As shown particularly in FIG. 2, a slot 22 is formed in extension 14 at approximately the line where extension 14 meets base 12. This slot is formed of sufficient width that a tightening strap 24, shown in FIG. 4, can be inserted therethrough. The tightening strap is formed of any suitable materials, for example, cotton webbing. The length of the tightening strap is chosen so as to accommodate the largest anticipated diameter of column form. Of course, the tightening strap may be tightened so as to accommodate smaller diameters as well. In this way, the present invention is adjustable and is not limited to a particular diameter column form.
In use, a plurality of brace plates 10 are attached to the tightening strap 24 by running the tightening strap through the slot 22 in each of the brace plates. The tightening strap is wrapped around the column form, the base of each brace plate is placed substantially flush against the column and the strap is drawn snugly around the column form. In the preferred embodiment shown in FIG. 4, two brace plates 10 are arranged 90° apart on the outer surface of the column form. The base plates can be placed essentially anywhere along the length of the column form, and need not be placed adjacent the top end of the column form. Also, although a round column form is shown, it is to be understood that the present invention is not limited by the shape of the column form. Moreover, the invention is not limited to use with concrete columns, but may be used for bracing column forms which receive settable material of any type.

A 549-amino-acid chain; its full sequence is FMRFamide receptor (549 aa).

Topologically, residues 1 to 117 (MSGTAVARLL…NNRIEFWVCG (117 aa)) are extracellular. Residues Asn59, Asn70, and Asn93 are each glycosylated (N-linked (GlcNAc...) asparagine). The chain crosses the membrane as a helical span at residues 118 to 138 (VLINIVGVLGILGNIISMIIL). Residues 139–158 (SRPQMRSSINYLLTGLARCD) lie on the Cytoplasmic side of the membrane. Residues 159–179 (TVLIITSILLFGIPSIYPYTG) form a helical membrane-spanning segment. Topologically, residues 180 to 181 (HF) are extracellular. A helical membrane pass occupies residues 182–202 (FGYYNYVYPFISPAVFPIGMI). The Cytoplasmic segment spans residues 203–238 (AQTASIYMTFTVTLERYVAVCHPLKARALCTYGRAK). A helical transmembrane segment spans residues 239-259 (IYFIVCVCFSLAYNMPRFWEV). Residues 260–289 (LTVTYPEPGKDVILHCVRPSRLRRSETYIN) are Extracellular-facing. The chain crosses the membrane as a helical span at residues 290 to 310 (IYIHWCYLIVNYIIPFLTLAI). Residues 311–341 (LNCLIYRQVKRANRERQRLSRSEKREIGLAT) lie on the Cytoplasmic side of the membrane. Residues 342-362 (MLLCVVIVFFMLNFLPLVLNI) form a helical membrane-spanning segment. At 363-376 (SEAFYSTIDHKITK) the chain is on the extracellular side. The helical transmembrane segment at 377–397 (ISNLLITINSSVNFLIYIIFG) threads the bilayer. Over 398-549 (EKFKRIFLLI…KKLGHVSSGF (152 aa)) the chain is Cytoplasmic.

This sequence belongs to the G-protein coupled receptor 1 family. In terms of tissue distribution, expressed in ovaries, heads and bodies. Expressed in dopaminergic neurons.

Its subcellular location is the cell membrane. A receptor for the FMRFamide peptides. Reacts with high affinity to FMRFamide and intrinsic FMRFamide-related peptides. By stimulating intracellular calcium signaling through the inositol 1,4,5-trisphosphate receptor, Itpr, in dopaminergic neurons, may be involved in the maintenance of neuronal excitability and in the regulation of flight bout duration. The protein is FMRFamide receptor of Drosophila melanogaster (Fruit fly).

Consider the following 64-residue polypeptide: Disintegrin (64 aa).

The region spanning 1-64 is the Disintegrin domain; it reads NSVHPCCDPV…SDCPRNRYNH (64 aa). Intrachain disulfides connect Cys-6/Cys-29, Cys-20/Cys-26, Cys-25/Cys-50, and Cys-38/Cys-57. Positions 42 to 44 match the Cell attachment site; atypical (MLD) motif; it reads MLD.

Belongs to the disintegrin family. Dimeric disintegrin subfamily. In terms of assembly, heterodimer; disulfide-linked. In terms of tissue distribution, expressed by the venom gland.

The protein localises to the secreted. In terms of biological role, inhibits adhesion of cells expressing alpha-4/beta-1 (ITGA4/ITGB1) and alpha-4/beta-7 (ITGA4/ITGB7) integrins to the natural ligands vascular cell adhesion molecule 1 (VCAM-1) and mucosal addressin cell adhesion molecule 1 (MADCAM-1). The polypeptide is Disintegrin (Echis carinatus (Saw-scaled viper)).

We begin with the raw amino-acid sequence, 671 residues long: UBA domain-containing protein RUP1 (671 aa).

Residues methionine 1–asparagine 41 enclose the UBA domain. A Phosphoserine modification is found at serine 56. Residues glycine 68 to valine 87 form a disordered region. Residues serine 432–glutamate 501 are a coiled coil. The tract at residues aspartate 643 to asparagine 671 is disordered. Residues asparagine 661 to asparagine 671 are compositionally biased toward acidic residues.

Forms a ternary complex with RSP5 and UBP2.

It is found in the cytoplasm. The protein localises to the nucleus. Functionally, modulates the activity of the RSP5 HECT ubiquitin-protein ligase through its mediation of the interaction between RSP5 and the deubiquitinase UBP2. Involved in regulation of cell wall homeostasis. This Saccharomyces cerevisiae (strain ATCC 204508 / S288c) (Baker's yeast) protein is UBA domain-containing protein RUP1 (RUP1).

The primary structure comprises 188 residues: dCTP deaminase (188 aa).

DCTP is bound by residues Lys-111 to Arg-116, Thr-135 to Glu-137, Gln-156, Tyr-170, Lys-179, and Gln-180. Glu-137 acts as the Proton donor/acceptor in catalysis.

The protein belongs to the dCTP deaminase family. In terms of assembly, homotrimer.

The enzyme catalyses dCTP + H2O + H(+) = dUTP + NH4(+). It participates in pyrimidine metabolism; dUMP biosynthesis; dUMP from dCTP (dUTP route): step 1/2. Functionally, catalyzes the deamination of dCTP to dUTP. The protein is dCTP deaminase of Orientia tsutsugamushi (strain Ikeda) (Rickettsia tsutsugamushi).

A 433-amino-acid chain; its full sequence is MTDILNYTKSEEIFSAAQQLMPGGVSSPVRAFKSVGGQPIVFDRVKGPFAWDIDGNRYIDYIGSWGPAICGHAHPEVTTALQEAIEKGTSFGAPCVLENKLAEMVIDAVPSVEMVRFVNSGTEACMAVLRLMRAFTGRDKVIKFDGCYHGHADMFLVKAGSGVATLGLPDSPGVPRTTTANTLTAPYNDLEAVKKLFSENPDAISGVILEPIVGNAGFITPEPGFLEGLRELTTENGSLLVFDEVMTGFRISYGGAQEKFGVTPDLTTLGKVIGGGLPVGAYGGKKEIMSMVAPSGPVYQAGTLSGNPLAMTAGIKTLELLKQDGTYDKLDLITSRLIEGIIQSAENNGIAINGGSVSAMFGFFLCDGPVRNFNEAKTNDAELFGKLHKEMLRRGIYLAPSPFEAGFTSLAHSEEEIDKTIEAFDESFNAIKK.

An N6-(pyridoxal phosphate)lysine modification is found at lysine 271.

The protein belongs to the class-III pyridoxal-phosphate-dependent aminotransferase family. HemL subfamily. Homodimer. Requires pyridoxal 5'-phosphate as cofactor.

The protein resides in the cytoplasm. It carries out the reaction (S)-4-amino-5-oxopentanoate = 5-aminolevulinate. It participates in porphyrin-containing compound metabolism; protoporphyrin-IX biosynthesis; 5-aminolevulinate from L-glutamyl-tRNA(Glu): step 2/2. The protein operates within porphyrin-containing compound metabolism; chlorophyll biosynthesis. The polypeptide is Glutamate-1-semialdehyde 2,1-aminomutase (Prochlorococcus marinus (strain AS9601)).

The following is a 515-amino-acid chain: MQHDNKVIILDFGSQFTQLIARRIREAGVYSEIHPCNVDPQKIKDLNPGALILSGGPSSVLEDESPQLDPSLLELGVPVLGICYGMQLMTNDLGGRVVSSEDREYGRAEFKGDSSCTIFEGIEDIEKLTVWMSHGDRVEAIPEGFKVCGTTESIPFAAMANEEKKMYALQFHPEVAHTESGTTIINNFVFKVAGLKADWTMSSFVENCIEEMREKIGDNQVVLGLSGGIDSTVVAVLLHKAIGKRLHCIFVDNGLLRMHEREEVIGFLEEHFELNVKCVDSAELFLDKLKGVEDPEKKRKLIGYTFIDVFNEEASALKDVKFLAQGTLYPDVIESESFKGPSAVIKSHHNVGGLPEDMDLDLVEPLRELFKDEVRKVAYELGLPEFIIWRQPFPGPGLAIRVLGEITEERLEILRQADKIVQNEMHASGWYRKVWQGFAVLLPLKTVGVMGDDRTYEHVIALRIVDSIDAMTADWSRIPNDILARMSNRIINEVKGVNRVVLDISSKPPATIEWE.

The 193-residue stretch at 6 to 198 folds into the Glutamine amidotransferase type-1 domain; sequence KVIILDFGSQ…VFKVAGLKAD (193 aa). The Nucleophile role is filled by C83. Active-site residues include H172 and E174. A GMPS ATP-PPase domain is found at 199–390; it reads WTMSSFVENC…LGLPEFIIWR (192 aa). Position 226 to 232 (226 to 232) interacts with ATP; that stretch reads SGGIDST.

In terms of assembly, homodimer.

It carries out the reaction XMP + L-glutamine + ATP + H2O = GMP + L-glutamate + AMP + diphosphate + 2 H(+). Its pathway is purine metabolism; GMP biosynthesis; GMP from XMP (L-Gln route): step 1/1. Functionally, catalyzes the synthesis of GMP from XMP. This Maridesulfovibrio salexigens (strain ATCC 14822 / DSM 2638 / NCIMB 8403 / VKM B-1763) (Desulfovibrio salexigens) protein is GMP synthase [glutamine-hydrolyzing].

Each brace plate is attached to a corresponding wood brace 20 using a single fastener 18 in a hole 16 so that the brace is movable relative to the brace plate. Next, the bases of the wood braces are secured in a conventional manner. Then the column form is adjusted until the column form is properly aligned. Once the column form is set properly, the remaining fasteners 18 are inserted through the corresponding holes 16 to attach each brace plate 10 to its corresponding wood brace 20. The column form is then ready to receive a settable material, such as concrete.
The above is for illustrative purposes only. Modification can be made, particularly with regard to size, shape and arrangement of parts, within the scope of the invention as defined by the appended claims. For example, it is envisioned that on tall column forms, two or more sets of braces may be used at different elevations along the form to allow for alignment of the form as the settable material is poured.